Developer Tea

Interview w/ Michael Chan (pt. 2)

Episode Summary

Today's episode of developer Tea is a personal episode with Michael Chan and today we're digging into faith, life and difficult situations. I challenge you as you're listening to part 1 of this week's two-part episode is to ask yourself how you would answer these same questions. Check out more about Michael Chan via his Twitter profile: @chantastic

Episode Notes

Today's episode of developer Tea is a personal episode with Michael Chan and today we're digging into faith, life and difficult situations. I challenge you as you're listening to part 2 of this week's two-part episode is to ask yourself how you would answer these same questions.

Check out more about Michael Chan via his Twitter profile: @chantastic

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Episode Transcription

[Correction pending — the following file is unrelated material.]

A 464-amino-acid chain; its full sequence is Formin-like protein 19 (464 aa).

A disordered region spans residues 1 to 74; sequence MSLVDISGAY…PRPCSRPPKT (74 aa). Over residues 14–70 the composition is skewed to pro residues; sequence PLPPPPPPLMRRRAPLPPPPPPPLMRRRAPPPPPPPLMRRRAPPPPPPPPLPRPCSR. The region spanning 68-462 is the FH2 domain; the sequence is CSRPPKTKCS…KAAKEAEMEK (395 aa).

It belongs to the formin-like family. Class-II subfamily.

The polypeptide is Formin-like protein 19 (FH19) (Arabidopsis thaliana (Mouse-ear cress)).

Every one of us. I mean if you look back, you know at any one of your heroes like at a certain point They they knew nothing right and they might have been making the same exact mistakes as you or worse and it's The this hero culture that we have I am I'm not really sure Why I think it's you know it goes beyond web development too, but I just man I I get excited when people really open up About the struggles that they have had Because I think that that is what we really want to see and yeah, we want heroes want people to look up to but I think also like we want some like camaraderie and solidarity and You know it's there you just kind of have to look for it really hard That was the voice of Michael Chan This is part two of my interview with my goal if you missed out on the first part I encourage you to go back and listen to that before you jump into the second part My name is Jonathan Cutrell and you're listening to Developer Tea and my goal on the show is to help driven developers like you Connect to your career purpose and do better work so you can have a positive influence on the people around you and And one of the ways that I help you connect to your career purpose is by talking to people like Michael who are in the industry they're doing work in the industry They are struggling with the same kinds of questions that you're struggling with the same, you know existential crises that all of us eventually have Why do I do what I do and And they have times where things are not clear where the future is uncertain That's true for all of us and then they have times of triumph and they have moments where Everything seems to be going in the right direction or they have an epiphany And I want to encourage you that Regardless of where you are in your career to listen to this episode and And try to find ways that you can see yourself in Michael or in myself and You can compare your experiences and try to learn from Others experiences from our experiences and do this with any other podcast that you listen to or anytime that you encounter another developer Who is in one of those moments in their career or even if they're in just a normal time in their career learning how you can look at your own life In light of the lives of others and the experiences of others is going to change the way that you think about career development Let's go ahead and jump into part two of this interview with Michael Chan You know when we when we deal with and this goes back to what we're talking about previously then when you view people in light of their pain that is Kind of an odd way, but it ends up equalizing us in some way Right because and another kind of trick that my brain has started using maybe accidentally It's recognizing that even for the people that I hold up as my heroes There's something that I know that they don't yeah something about something right and sometimes it could even be about Programming I might know something about JavaScript that some of my Ruby heroes don't and this this is kind of a moment of realization that you know Resources are not inless and there's also this this psychological effect And if you listen to the show for very long at all, you know I'm going to reference Danny Coniman in his book thinking fast and slow He talks about this this exact Kind of cognitive bias, but it's called the halo effect and what the what the halo effect does is it essentially says okay I have a person that is really good Let's look I'm just gonna talk about you Michael somebody who knows a lot about react so much so that they can create Teaching materials about the subject and so therefore Anything else that I imagine you doing I'm going to kind of approximate that you're gonna be as good at those other things And you are at that thing and it's easy to tear down for obvious things like you wouldn't want Einstein to be on your basketball team That's that's the the kind of the common example, but I don't know Maybe I do want Michael to write all of my PHP as well Maybe I do Believe that because you're good at CSS you could actually sit down and design a logo and it be world class And so we have these these kind of inflated perceptions that are results of this halo effect and they cause us To and we don't have the same perceptions of ourselves obviously, right? So we forget the things that we're good at And we inflate the things that other people are good at naturally Right, this is something we automatically do and so if we can remind ourselves and this is kind of like an unbiasing Attempt reminder selves that That we actually are probably and this isn't like a pride thing It's not to build yourself up, but it's more of like a reality check You probably know something that you're hero doesn't know yeah, I That whole thing is is It's so true and I feel that like every day every day I I jump on Twitter and I get kind of like immediately sad about the things that I don't know or the things that I don't have an Opportunity to try out in my job or whatever and I think the The resources that I've been able to make kind of back to when you're earlier questions have been an exercise for me in not getting stuck in that and a lot of times so I mean this little thing called react cheat sheet and It's really funny because a lot of people like you know, they'll be like oh, hey, thanks for making that That's awesome. I use it all the time. It helped me out like kind of helped me distill the concepts But I made it for me because I needed a reason to dive into all of the APIs and kind of try to understand them better enough to be able to say what they did and There's a lot of value in kind of running into the spike and being like you know what I don't know this But I'd like to so I'm gonna do something that you know even if it's the worst thing worst thing ever I have to go through that in order to grow and I watched I mean I watched this terrible movie Like I think it's called I can't set it up set it up and it's it's a terrible Romantic comedy it's it's oh it's a Netflix Produced comedy is not romantic on yeah, and I've seen the thing. Yeah, absolutely and I do not recommend it But I'm gonna ruin it for you so spoiler alert fast forward a couple seconds if you don't want to hear the The big turning point for the the heroin of the story is that all this time she has like built up in her mind like what her best work looks like and She's been unable to produce it because she's not actually like produced anything yet You know, and so she has this concept of like what she is capable of and what she's supposed to be doing that is totally divorced from reality and her big moment is when her best friend says hey you You just need to go and write the shittiest article sorry You need you need to write the worst article that you can like don't worry about quality You just need to go out there and you need to do it and And and that becomes like a mantra for her like okay. I'm writing the worst like the worst article on this subject that I could possibly write and Man, that's so freeing like those days. Yeah, I don't know this thing. I'm never gonna learn it And it's like no, I'm gonna write the worst Post about promises that have ever been written and I will learn something even if I get judged Judge for it. Yeah, that's so good. It's it's very similar to a concept that I learned from I think it was Adam Savage actually from myth busters. Yeah, and the tested podcast He talks about I can't remember exactly what resources is from it seems like it was on his on his website But in a video he was talking about Teaching his sons I believe his sons how to craft and how to build things like physical stuff because you know his He's climbed a fame before myth busters was building sets and stunt You know materials for movies. Yeah, and so one of his pieces of advice and it was so profound to me And I haven't forgotten it is to always plan to throw the first one away And it seems so simple right it's like oh well, of course you're gonna screw it up, but it's not it's not just about Like allowing for it. It's planning to yeah, so you you prepare for and that's exactly that same concept of going go and write the worst thing because it's disposable It's not you don't attach yourself so so much to what you're doing I actually recently bought the materials to buy my son or to make my son a little busy board for Christmas He's 18 months old and he's gonna you know has little knobs and buttons and stuff And I remember being in in the hardware store and looking at the materials And thinking well, okay, so what do I do? How much should I get then that stuck with me so strongly that I got two of all of the wood I can't say I can build two of them, but I'm probably gonna screw the first one up so bad that I'm gonna want to build the second one That's so funny that advice is incredible and I've never heard it which is surprising, but I have Found that I've been living in it. I'm trying really hard to learn how to cook over the past year because I Amatrocious in I could make eggs and that was it. That was basically just so I could survive I would make eggs And I have found that in this area where I know absolutely zero Every time I try something I'm like I just get double of everything because I'm gonna try it tonight That I do it and I know that it's gonna be terrible and my kids have told me they were like that was the worst broccoli cheddar soup that we have ever had And then the next day I do it again and I'm like hey, that was palatable and That's excellent That's so good. Yeah, man. That's that's so true. That's gonna stick with me now that now that you've revealed it to me There's another mantra that actually kind of sums it up and it works not just for You know having or I guess craft Whether that craft is code or not doesn't really matter if you by the way you can practice that in code too It's more of a mental mindset, right where you maybe you branch off and You write a bunch of crappy code Mm-hmm, and that's fine. You're kind of exploring the space the code is not really the output that you're looking for anyway, right? The code is just kind of like a byproduct of the work that you're doing if you look at that output as You know as the ideas coming to fruition finally, right and the code describes that and so you have to find those ideas and Use like a scratch pad essentially is what is is what it boils down to but the mantra that has really stuck with me that extends also into like for example having backups Is the idea that two is one and one is none It's so simple, but if you have a second anything Computer for example if you are privileged enough to buy a backup laptop Then the moment that your laptop fails you already have a plan, right? Yeah, and you can do this with a lot of things of course, but This is something that is especially important for developers because let's imagine for example That you want away for your users to reset their passwords. I don't know some future and for whatever reason that user can't follow that pathway Maybe it's an accessibility problem, right? Maybe it is that they don't have a cell phone so you can't do a text for authentication If you always think about a second option a backup option Another way to think about the problem even if you don't necessarily implement it If you have that second pathway, it becomes a much more Usually your first pathway ends up being more thought out. You don't even have to implement the second pathway the first one You actually explore it from multiple angles and it's a new way of thinking about code That there's more robust and typically is a little bit more failsafe It's kind of a weird like mind hack if you think about it that way. Oh, absolutely. I've done a lot of UI development and I Feel like the best thing that ever did was to start building up from the error state, right as soon as I Mean that feature I knew that a user wouldn't have in irrecoverable experience and I think a lot of people don't I mean it's not fun, right? Like as soon as you get a new project you want to like dive in and do all of the fun stuff And say you know push all that that gross stuff to the edge animation driven development Man it's so true kind of starting starting up from the the assumption that you will fail Or that or that you might right not that you will but that you might that you could That is within the realm of possibility, right? Yeah Yeah To my knowledge people aren't writing you know, there aren't a lot of people who are writing perfect systems on their first on their first push Yeah, no not at all Man, so that's such a good I guess it's kind of a zen way to think about your code, right? It's less about you know, what are the features and more about like trying to approximate The backdrop like a realistic picture of all of the things that could happen on you know This actually works out pretty well if you work with things like state machines for example I don't know if you've ever worked. I assume you've worked with some kind of state machine And I actually have a fuzzy understanding of what I'm talking about right now, but You know if you if you if you think through all of your cases is really what I'm what I'm trying to get at and you list out those cases In a reasonably detailed way Now you're creating a situation where yeah, you don't get into an irrecoverable state and What's strange about is like it creates a lot of confidence in your code. Yeah, oh absolutely and Yeah, I I think we all want to have that level of confidence, but for whatever reason it's it It's really uncomfortable to plan for the failures. I'm not exactly sure why that is but yeah Yeah, it's it's something we don't like to do. Yeah, and it maybe it's something to do with the idea that it's you know It's just not desirable. It's not the it's not the happy path. It's it's the thing that we don't want to happen Unfortunately, you know as much as we as much as we don't want it to happen. It's probably will at some point Yeah, that's that's one thing that I I kind of addressed at least in some versions of the the talk that you mentioned at the beginning of the show was That but now I can't remember the total hot garbage clean code is dead Yeah, the idea that we don't We really prize code and you said yourself like the code is really not the artifact that we need to be obsessed with That that's just kind of this thing that morphs and changes and will you know, maybe outlive us um if we you know leave teams or leave the company um and that The thing that we need to optimize for is uncertainty to say we don't know Necessarily all the parameters of what we're building so how do we set up a backstop so that when this This thing doesn't go the way that we thought it would Uh, we're well prepared to adapt it and to change it and to morph it into the thing that it needs to become um, yeah, I mean change is is the hardest thing for Developer To grasp the the the future will change things and this is You know, this is actually Really appropriate timing I guess to talk about change because uh right now specifically for react I'm sure for other things as well, but specifically for react things are changing pretty rapidly and pretty drastically um some of the really kind of core ways that People have learned about you know, how a react component works those are Essentially those are being um You know moved on from I won't say they're being deprecated. They're not it's gonna work for the foreseeable future Um to to use all of the the same code that you used in this you know the current um Master version of react um But as we move into the future we're having some pretty significant API changes And we don't need to necessarily talk about you know the changes themselves But I do want to talk for a moment about you know, why do you feel like This is such a um a dividing thing when we experience changes communities How can we have you know very smart people Um with really strong opinions and lots of good work under their belts and you take two of them And they may have wildly different opinions about the direction of this thing this tool we all use And I think a lot of it comes down to what we were talking about Earlier with with that experience that we went through becoming parents and realizing that we are not the hero of this adventure And I think a lot of people are threatened by things that are Uh by new ideas that might encroach on the space of the things that they have already mastered And it's hard for people to That kind of Become a beginner again And wow yeah, I It's so funny because I had a lot of conversations with people at react comp This year where all of these new APIs and thoughts were um announced And a lot of people there you know friends of mine We're saying like man This is such a great time for people to get into react and It's good to think like that to think hey There are All of these things make people's lives easier and it's a good thing It's a good thing for a community It's a good thing for people who are just getting in and that doesn't have to be threatening to us Just because we spend a lot of time learning things a certain way and they're You know maybe Falling falling away from favor Hmm. Yeah, wow Well, I think this was actually the original pushback when react started gaining popularity in the first place I mean I was a You know, I did my fair share of jQuery and Even before that my fair share of like mood tools back in the day and you know I built single-page apps with those things and you know I remember the as things came on the scene and this is not like back in my day, you know That's not at all Instead it's it's like We always have something to fear We always have Something that you know we can either see as a threat or we can embrace And I'm not saying that everything that comes on the scene that's new we should just accept and blindly you know Just agree right What I am saying is When you see something that You know that makes you have an immediate reaction I think it's useful to inspect not just the thing that you're reacting to but the reaction itself Oh, yeah, absolutely Really kind of dig in for your for your own good But also the people around you that you're making the argument too Because you're changing people's perspectives whether you know it or not There's a little bit of a responsibility there as developers For us to take a moment and balance a little bit and say hey, you know what maybe Maybe the reason that I'm reacting so strongly to hooks upon intended is Is that hooks are like a black box to me. I don't get it And and I don't like things that I don't understand or Maybe it's I feel so strongly About this being the right way, but I don't really know why I don't know why I feel strongly about it being the right way I can totally understand hooks, but I don't like them What you know, what is it inside of me that that doesn't like them? It's not that they don't work right is not that somehow this is going to you know break all of your code suddenly and You know the react team is not trying to sabotage you right Um, so what is it about you know whatever dog it can be dogmatic responses and those can be damaging Not just to the community, but to you as a developer. Yeah, it's so important to have to develop the skill to Be able to examine your feelings and manage your response And know that the feelings that you have are are true and they are like from you, but They are not immutable You can manage them and move forward and Kind of navigate a path around the way that you feel about a certain certain situation and It is It is one of the hardest things to do especially when you know again, you feel like your your intelligence is is being threatened or this You know long list of accolades in a certain technology or mindset Um is is is being threatened or feels like it's it's eroding um Yeah, and you know as much as we like to learn new things I think that we don't like being in a position where we have to learn new things and kind of You know on a certain announcement day feeling behind the gun Yeah, yeah, and and it will change again Hooks are not permanent It feels like oh man. This is this will be here for a while And it probably will be but it's not permanent. And none of this is permanent Eventually even a surprise react will go away and it may seem distant from now um, but it will feel It will feel fast, right? Um, it'll feel like just yesterday we were talking about how much we hate hooks and now React doesn't even around anymore and I mean it that's okay and and we have to we have to realize you know as Developer That We can either look at that and Allow it to really unsettle us Yeah, whether you're publicly, you know Uh angry about this on Twitter or if you're just kind of quietly Building resentment for the industry and hating your job Both of those can really hurt you. It can really harm you and um, I think you know, there are there are better ways to to look at change and Of course, I sit here asking everyone to change but um, perhaps it's more it's more a a moment of Just encouraging people right now that things are okay Yeah, um that this is gonna be okay if if hooks takes off and You know everybody starts using them things are gonna be okay if it doesn't if it falls apart if react Uh, the react team abandons it entirely that's okay. Can you okay? Yeah, it's gonna be fine I'm probably gonna be okay We're also gonna show up and help help users do something amazing Yeah, that's that's the goal, right? One of the goals I suppose I will say like very specifically about you know react um I think that we have enjoyed a position of Only having one construct in react for a really long time, which is you know We only had components for the longest time And I think that that has given that that level of focus has given us the opportunity to Not necessarily have to choose one way or the other inside of a framework and you know, we've had moments You know like higher-order components versus render props or whatever, but At its core like we've really only ever had functions and components and one of those is just provided by the language Right like you can't even get away from that Right. Yeah, and I think that I think that we're growing and react is growing to Incorporate certain you know needs and I think that we're Starting to experience maybe for at least in this This to this degree we're experiencing for the first time this like oh well, which one am I supposed to use? Which one should I use which one's the best and that's not really the right question to ask I think that You know as long as we can do the work Whichever one is you know best suited for the job that you're doing is is gonna be fine And sometimes that's just whichever one you want to use Like maybe this maybe it's as simple as that and you know, you had this wonderful quote that you tweeted out It's and I don't know if it's yours or if somebody else is there are no perfect systems only virtuous compromises And this is this this this is really speaks to this idea a lot That you know Yes, there are reasons to not use hooks. There are reasons to not use views state or whatever thing Just like there's reasons not to use react or there's reasons to just not be a developer at all right But we have these decisions to make In life and in our careers and we can't always optimize the world the way that we wish we could And it's it's a ecosystem. It's it's beyond um, you know a singular way and that's goes back to what we were talking about before That there are complex realities that we can't reduce yeah about people About the work we do about the code that we write about what it means and what it does Um, there's so many things that we just can't reduce to a single way And a lot of times we strive to do that perhaps because our brains want things to be simple And we don't want to have to make those compromises. We don't want to have to you know go through the hard work of deciding or the hard work of learning Yeah One of my favorite quotes about this is from a Musical actually I used to do musical theater and it's from into the woods and it's when Cinderella is on the steps of the palace and You know lost your shoe and she's trying to figure out what to do and Her her big moment in this song is to say that she's deciding not to decide And that's such a powerful skill to be able to have to say like you know what I actually don't have to make a decision about this right now Or maybe ever so I'm just gonna know What's disequilibrium for as long as I can until I absolutely have to make a decision and then I guess You know at that point hopefully I'll have enough information to be able to make it better than I would make it now Functional procrastination or something like that right Yes, yeah, it's it's totally a thing that developers have learned how to do for years and we're no different People have learned how to do this for years you delay until you absolutely can't anymore Sometimes you just don't have to make that call you weren't on the hook for deciding Exactly what is right and what is the perfect way? Yeah, you spent all this energy like hyper focusing on this one thing That you didn't even have to you never had to never had to worry about and out of this actually springs so much like practical advice like for example You know one of the things that I did on the show a while back. I guess it was two years now I did this developer career roadmap and the idea wasn't to be so prescriptive that's like this is the only way But instead to say this is a pretty reliable way to build a career right And one of the things that I mentioned is The idea that you know trying to pick just the right language Mm-hmm or just picking the right Whatever and instead of spending time learning those concepts a lot of people get stuck in this trap of uncertainty Where we ping pong between multiple languages and we write a bunch of like hello world apps in languages, right? Everyone who has done this you know exactly what this feels like and you learn just enough of a language um to get to a complex thing and then you You read an article about how that language is dying or you go and you look at you know those those charts that talk about the the growth What is it the top languages on GitHub? Yeah, and you're and you think oh man Maybe I shouldn't learn Java and I should learn Python or maybe I shouldn't learn Python I should learn Ruby or maybe it should go with something totally obscure and go and learn Julia And become a data scientist and then everything starts falling apart your entire picture of the world is changed Yeah in a moment right and we can stop her second We can look at what the history of programming tells us and Really kind of rely on one or two Kind of established languages and just spend time with them right and so what I encourage people to do is Spend six months before you change pick one mm-hmm and spend six months with that That's that's enough time to go beyond a hello world thing right and you're not investing so much time that your career is gonna fall apart because You know you spent so much time going in the wrong direction I can guarantee you that the top 10 or 15 or 20 languages on GitHub Every single one of those has people who have strong careers writing those languages Absolutely And that's a hard thing to grasp isn't it? Absolutely we condition ourselves to ask ourselves the question like what did I learn today? And I think it's the wrong question honestly especially if you're trying to break into or develop yourself in a career You should really be asking yourself what did I make today and Can ask yourself that question because you can make Anything in any language right it might be a little bit more difficult in some depending on the the job that you're trying to do But like you can do it and if you get better about asking yourself like what am I producing? What have I like put into the world? What have I hit publish on what have I deployed That is that is a very marketable skill in a land of people who want to be academic about The like nuanced performance differences in in these two languages that both end up compiling to the same application Yeah, yeah I'm very few of those people who are you know deep like Ruby scientists, you know very few of them Started out on day one when they said you know what I think today I'm going to start my career as a developer and I'm choosing Ruby and I'm going to become The you know a world-class Ruby tooling expert that understands everything about the internals and you know writing C extensions for Ruby like That that is not the way that careers evolve. Yeah, I mean mine didn't I I presume you're to yours didn't so there's no we too Yeah, I mean I so I guess I've made a you know a broad sweeping statement maybe somebody did do that But it certainly doesn't is that's not the kind of the recipe the only working recipe, right? That's oh you know your other ways to evolve your career absolutely and You know you you get better through failure and every one of those it's like you know like you said like breaking the first one or like ruining the first one um If you keep trying to prevent yourself from having the failures you're never going to learn anything You learn every you learn by Kind of trying to take a step and falling and realizing like oh I put too much weight on my toes and then you know Taking another step and I put too much weight on my heel and you have to you have to have those experiences where you tried to build something and realized You know what actually I I did in fact choose the worst possible language to build this certain thing yeah I would use this one Right. Yeah. Yeah, and and there are I mean there's there's boundaries like there's guidelines but those are Typically easily found Nobody is gonna go and And and tell you that you will need to become a web developer and in order to do that you need to learn assembly Like that's that's probably not gonna happen right um And so you know the reasonable guidelines that people are going to give you along the way like that rely on those don't you know Don't try to and I think this is something that we are in kind of condition to do in society in large is You know, what is the best? What is the thing that is perfect for me? It's this hyper optimization Not just for you know, what is the general consensus about what is the best? But what is my personal best? What is the thing that you know? I'm going to enjoy that is perfect for the city then I'm in that's perfect for the kind of work I want to do the community is perfect All of these things that we're trying to optimize for and there's no way that we can grasp and and optimize for everything all I want Yeah, the the world needs more makers and Fewer pedants I think and yeah, it's You there's there's no there's no perfect thing Well, you know, we're never going to find it and I find that for me that's just like a delay tactic and I like personally like right now um I I started this little thing. It's like a 25-day program called react holiday where I do like 25 lessons and About react that year Like a little advent thing and I find that Every day I know that I have to produce some degree of content and Instead of just sitting down and doing that I start Googling better microphones and USB interfaces and you know, what's going to be the perfect USB interface for me? It's going to really capture the the lower mid register of my voice Which feels like it needs to be a little bit warmer, but you know not heavy And That like that is a that is a smell for me. I'm like okay I'm focusing on something that does not matter at all like youtube is gonna compress all this audio to crap anyway So right like it really really doesn't matter and I just need to sit down and do the work Yeah, totally 100% and that is you know when you find yourself in a reading reviews or Digging through comments for hours. You're probably spending your time in an international way, right? It's it is both a a delay tactic, but it's also this kind of fear that When you do sit down to do the work, it will be inadequate in some way And so you're kind of trying to stillt it up with something else Right, rather than it it's standing on its own You're trying to stillt it up with a better microphone or with the right programming language or whatever the thing is and a lot of the time those things are much less powerful than you might think they are yeah I'm says you can't steer a stopped car The best decision is the the one that actually gets you going Yeah, that's excellent. That's so good. Well Michael. This has been enlightening interview and Just really enjoyed our discussion tonight. I have a couple of questions for you Um to kind of in this thing out. Sure and then we'll wrap up Let's do it. Okay, so What is one thing that you do outside of work On a regular basis that you feel like is is worth sharing or interesting? Oh Man, uh, I've been trying to be better about exercise Uh, I bought a bike a couple years back and I would cycle um to work in back and that was really fun hobby for me or continues to be a really fun hobby for me Um because it has a gear element to it um Which I I really like I like being able to research stuff and and uh, you know again not do the thing But just think about doing the thing better Yeah If that has been really fun. I really like I really like cycling um, I'm trying to get better at running one of my goals is Uh, to do a triathlon at some point. I'm not even close to that but I like to That's a that's an intense goal and uh, one that I think is um is certainly Valor's I don't know that I could I probably could I'm I'm not in the shape today to even uh to even imagine that goal is I suppose uh, I should listen to my own podcast I know sometimes you know they have short ones Uh, they have a it's like a 500 meter swim. Oh, okay, so like uh, maybe 40 mile bike ride So like the the junior triathlon. Yeah, yeah, yeah, I'm not as high as I aspire. I think is not triathlon in the name. Uh, I'll take the first one I can get you can put that sticker on the back of your car and yeah, that's that that's the ticket Make 2019 the year that you set up your personal website You have just a few days left for this special deal from Linode to help you do just that You can get the equivalent of four free months on linode services. 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We're not gonna list them all We certainly talked about linode on plenty of episodes of Developer TeaBut the most important feature that they have today is four months of free service for you Head over to the slash Developer TeaUse the code Developer Tea2018 and check out take it started thanks again to linode for sponsoring today's episode Okay, so so what is a recent moment of epiphany or like a I'm thought that you feel like Was was really important to you, but is is kind of the simple Atomic thing that you can share with other people something you've been maybe bringing up in conversation recently That's that's a heavy one I think so much of my life has become Being comfortable with uncertainty I'm in every degree so as we've mentioned in this podcast being comfortable with uncertainty around death uncertain about Whether or not there actually is you know anything after this and after life um uncertainty about how I'm performing as a father uncertainty about whether or not I'm ever gonna be able to cook anything that's halfway decent uncertainty about the the frameworks and tools that I use and um Not knowing whether or not I am you know improving meaningfully uh or kind of like stagnating and I think being more comfortable with that and You know tied with that idea from that terrible movie That I just need to get out and do the work and not worry about the quality of that work But just continue to do it and trust the process that I will inevitably get better over time if my goal is to sit down and learn and to make mistakes along the way um you know you might you might have some rocks thrown at you but I think a lot of times it's just from people who um are insecure with their relationship with uncertainty trying to keep Keep you from exploring and learning the way that they would like to if they had more confidence Yeah, that's excellent uh becoming uh closer to uncertainty and embracing it and almost Looking for it. That's that's something that I personally have kind of experienced more recently is seeking places where I can find uncertainty. It's kind of a weird backwards thing but um instead of Trying to hide away from it, which is the maybe the automatic thing we do Is looking for and then calling it out Right uh actually um when my wife was pregnant with her first child um She would ask me hey, you know, what do you think this this child is Yeah, you think it's a boy or girl or uh, you know, what what do you think is it maybe could it be twins and The truth was That I have absolutely no idea And that's it's something that we We seek for Hunches or maybe we hope for a particular outcome And we try to create Something that isn't there even in those small things and so invariably I would tell my wife that I think that it's a 50-50 chance that we're gonna have a boy or a girl and she got She I'm sure she got tired of it eventually because uh, I talk about statistics all the time with her and I'm sure it gets a little bit tiring but Um, seeking those opportunities to say I don't know Is actually like it can be invigorating um, it's a weird feeling But it can be enjoyable to say you know what I don't know let's just get back to doing the thing right like Maybe that's fine. Maybe we just we write some code And we don't even know if it's gonna work. Yeah, like we have no idea. We just try something and Uh, sometimes sometimes those are kind of the birth moments of Uh, true learning experiences, but also it's it's a little bit more peaceful to just say I don't know I just don't know yeah, I I fully agree and all of the things that Are kind of the most exciting parts are you know when you're going from going from zero to one and from one to ten Is way more exciting than going from like 90 to 100 and or 99 to 100 and all of those most exciting things that you're gonna learn and experience are going from I don't know this thing at all to like oh, I know it a little bit. That's neat Yeah, yeah, and that that change that dynamics that the dynamicism of that change is is again, it's an addictive feeling Yeah Okay, so uh, this is kind of the final question Um, and this is another loaded one, but if you only had 30 seconds to give developers a bit of advice. What would you tell them? Like career advice or kind of daily practice advice Uh, I would say those are one and the same. Okay Yeah, you know, I'll I'll just say that I have two maybe The first one is to just kind of like we've been talking about this whole thing is just um make the mistakes and live up to them and Kind of move on continue to put out work Uh, that will always set you apart and you know, always put you ahead of people who know all the things, but um Are less willing to just put in the hours and make the thing happen Um, that's the that's the biggest thing I I think The and and that's hard advice to follow. I mean admittedly I would just admitted to spending way too many hours on YouTube Like reading about interfaces when I didn't want to do the work. So none of us are exempt um, I think the second thing is to Give up your ego and to publish View whatever medium feels comfortable to you as frequently and as often as you possibly can Uh, friend of mine swix um, we have upcoming react podcast episode uh, maybe not month or so And he says that you can learn anything you want for the very low price of your ego Oh, wow, and it is the truest. I mean, that's that's his advice. I didn't come up with that I'll follow him on Twitter. I think it's s-w-y-x Um, maybe he didn't even kind of up with that. He stole from someone else. I don't know You know, um, it is so true if you're willing to put your stuff out there and kind of take that that momentary Ego hit and accept the criticism Man, you'll learn so stuff so like unbelievably fast that I remember going on to It was a very practical thing that I told the handful of younger developers at one point But I was like um, if you want to learn stuff fast, uh, don't go on to stack overflow asking questions Yeah, you're gonna get stuff that is meaningless to you Uh, go out there and put up post wrong answers And you learn faster than anything all of the nuance and I kind of trade-offs and everything around that thing And uh, you know, just take it down afterwards If you can get past your own ego, then that the world unlocks to you Yeah, it uh, even better it would be post slightly wrong answers It's a little bit to piss people off Oh, man. Well, that's excellent advice and and I think that um, you know, developers are challenged by the work that you do The vulnerability that you have Um, the honesty that you've displayed in today's episodes or I guess in today's episode in the last episode Uh, by the time that we cut this thing up And and just ultimately thankful for the work you're doing and and thankful for being graces with your time and coming on the show tonight Thank you so much. Oh thank you. This has been great for me and it's been fun to kind of dive into dive even deeper into things that I've divulged on the internet that I may regret Ha ha ha ha ha Well, um, what do you want people to know about go and visit? Uh, learn from you. Uh, this this will be coming out certainly in time for react to holiday So that would be an obvious one go to react to a holiday and sign up for uh, this is two years now that you've been doing this right? Yeah, this is the this is the second year and um, it's been super fun. I've been trying new mediums So I'm doing it at least um primarily right now just a email based Uh, and um also doing some youtube videos, which is um a real exercise in kind of just making it happen and shipping it Yeah, yeah, that is one of the hardest things he can possibly produce, right? Yeah, so it's it's been fun for me This is a very much an exercise in um, trying in doing something that I'm unfamiliar with I have you know I mean up until I think maybe Two months ago I'd never published anything to youtube. So this is a this is a really fun adventure for me um, but yeah, so you can go to a react holiday and um learn about all the new things that are in react Um, it's just kind of like a daily exercise um, I actually need to finish up today's but uh, it's it's um Yeah, it's really fun. We talk about suspense and hooks and kind of how that changes all of the stuff that we We know so far um and tries to take a really kind of one idea per day um approach um other than that I have a site called uh react patterns Um, which is just a simple kind of description of a lot of the existing patterns um I'm hoping to develop that and I think I'm not sure. I'm really bad about actually um linking to To like paid content um, but it has video courses available on a lot of that stuff at um school. That reacts and that's where I teach um kind of But teach kind of ground up ideas on not just react, but kind of ecosystem stuff like you know, how to use npm and um You know kind of basic node or javascript type stuff. So I'm actively developing That and I'll be pushing more up as soon as react holidays over if you can't tell By listening to this podcast And chantastic michael chan is um this one of the most react positive people that isn't dogmatic about react So uh certainly um a powerful ecosystem and um something that if you haven't seen it um first of all man Maybe maybe you just aren't a developer or web developer you probably um You probably have seen react Um if you're a web developer if you haven't and using the technique that um you've taught me I'm just so excited for you right now I'm so excited for you to go and check out what uh what michael chan is producing and also what all of the wonderful people who are working on this stuff are producing for us Generally for free. Yeah, it's just pretty amazing, right? Um, but that's a that's a conversation for a different time michael thank you so much for spending your time with me this evening. Thank you. This is an absolute delight Thank you so much for listening to today's episode my interview the second part of my interview with michael chan If you missed out on the first part then you've missed a lot of context and a lot of other Great conversation with michael i encourage you to go and listen to that as well You can find michael on twitter and at chan tastic Of course, you can find me on twitter at Developer Teaas well as my personal twitter at j Cutrell Thank you so much for listening. Thank you again to linod for sponsoring today's episode Head over to slash Developer Tea and use the code Developer Tea 2018 that's 2018 at checkout of course you only have basically two days by the time this episode airs To actually get that Get that discount so go and check it out Develop slash Developer Tea. Thank you so much for listening and until next time enjoy your tea